SENATE BILL REPORT
This analysis was prepared by non-partisan legislative staff for the use of legislative members in their deliberations. This analysis is not a part of the legislation nor does it constitute a statement of legislative intent.
As Passed Senate - Amended, April 15, 2019
Title: An act relating to exempting the disclosure of names in employment investigation records.
Brief Description: Exempting the disclosure of names in employment investigation records.
Sponsors: Representatives Dolan, Kretz, Doglio, Stanford, Slatter, Klippert, Davis, Hudgins, Macri, Jinkins, Morgan, Frame and Ormsby.
Brief History: Passed House: 3/05/19, 97-1.
Committee Activity: State Government, Tribal Relations & Elections: 3/22/19, 3/29/19 [DPA].
Passed Senate - Amended: 4/15/19, 45-1.
SENATE COMMITTEE ON STATE GOVERNMENT, TRIBAL RELATIONS & ELECTIONS
Majority Report: Do pass as amended.
Signed by Senators Hunt, Chair; Kuderer, Vice Chair; Zeiger, Ranking Member; Hasegawa and Takko.
Staff: Samuel Brown (786-7470)
Background: The Washington Law Against Discrimination. The Washington Law Against Discrimination (WLAD) prohibits discrimination based on a protected characteristic in employment, public accommodations, and real estate, credit, or insurance transactions. Protected characteristics under WLAD are race, creed, color, national origin, sex, veteran or military status, sexual orientation, and disability.
The following employment decisions, when due to a person's protected characteristics, constitute unfair practices under WLAD:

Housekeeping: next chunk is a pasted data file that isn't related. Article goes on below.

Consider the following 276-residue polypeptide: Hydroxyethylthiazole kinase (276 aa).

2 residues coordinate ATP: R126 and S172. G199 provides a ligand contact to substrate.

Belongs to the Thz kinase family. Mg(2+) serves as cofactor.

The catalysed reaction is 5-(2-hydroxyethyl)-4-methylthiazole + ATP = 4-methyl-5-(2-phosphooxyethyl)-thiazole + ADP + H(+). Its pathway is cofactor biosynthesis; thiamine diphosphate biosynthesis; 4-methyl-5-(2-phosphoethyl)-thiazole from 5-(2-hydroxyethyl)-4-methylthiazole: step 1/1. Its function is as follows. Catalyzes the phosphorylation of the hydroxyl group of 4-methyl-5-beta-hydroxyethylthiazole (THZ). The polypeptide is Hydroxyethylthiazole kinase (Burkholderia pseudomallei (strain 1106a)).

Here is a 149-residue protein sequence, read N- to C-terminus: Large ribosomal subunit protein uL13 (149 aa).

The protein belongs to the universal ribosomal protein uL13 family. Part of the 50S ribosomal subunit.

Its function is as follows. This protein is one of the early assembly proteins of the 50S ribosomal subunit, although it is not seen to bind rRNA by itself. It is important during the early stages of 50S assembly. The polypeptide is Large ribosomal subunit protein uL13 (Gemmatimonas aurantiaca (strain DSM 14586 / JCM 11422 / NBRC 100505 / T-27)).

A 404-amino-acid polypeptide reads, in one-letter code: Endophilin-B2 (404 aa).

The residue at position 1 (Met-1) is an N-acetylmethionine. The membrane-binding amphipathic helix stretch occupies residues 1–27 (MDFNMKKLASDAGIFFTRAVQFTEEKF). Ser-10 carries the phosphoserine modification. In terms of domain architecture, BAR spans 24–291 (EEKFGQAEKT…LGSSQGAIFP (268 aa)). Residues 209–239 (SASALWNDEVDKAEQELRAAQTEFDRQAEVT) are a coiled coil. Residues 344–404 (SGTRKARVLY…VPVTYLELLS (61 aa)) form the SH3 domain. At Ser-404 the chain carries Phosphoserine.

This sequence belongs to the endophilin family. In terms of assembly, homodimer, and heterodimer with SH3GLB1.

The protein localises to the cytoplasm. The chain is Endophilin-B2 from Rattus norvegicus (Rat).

refusal to hire;
discharge or bar from employment;
discrimination in compensation or other terms or conditions of employment; and
limitations in employment advertisements or inquiries.
Public Records Act. The Public Records Act (PRA), enacted in 1972 as part of Initiative 276, requires that all state and local government agencies make all public records available for public inspection and copying unless certain statutory exemptions apply. Over 500 specific references in the PRA or other statutes remove certain information from application of the PRA, provide exceptions to the public disclosure and copying of certain information, or designate certain information as confidential. The provisions requiring public records disclosure are interpreted liberally while the exemptions are interpreted narrowly to effectuate the general policy favoring disclosure.
Investigative records compiled by a state or local agency, acting as an employer, in connection with an active and ongoing investigation of an unfair employment practice or a violation of laws prohibiting employment discrimination are exempt from the PRA's disclosure requirements. This exemption terminates once the investigation is complete.
Summary of Amended Bill: The names of complainants, other accusers, and witnesses in an investigation of employment discrimination are exempt from public disclosure requirements after the investigation is complete unless:
the agency has notified the complainant of the investigation's outcome; and
the person named in the record has consented to disclose their name.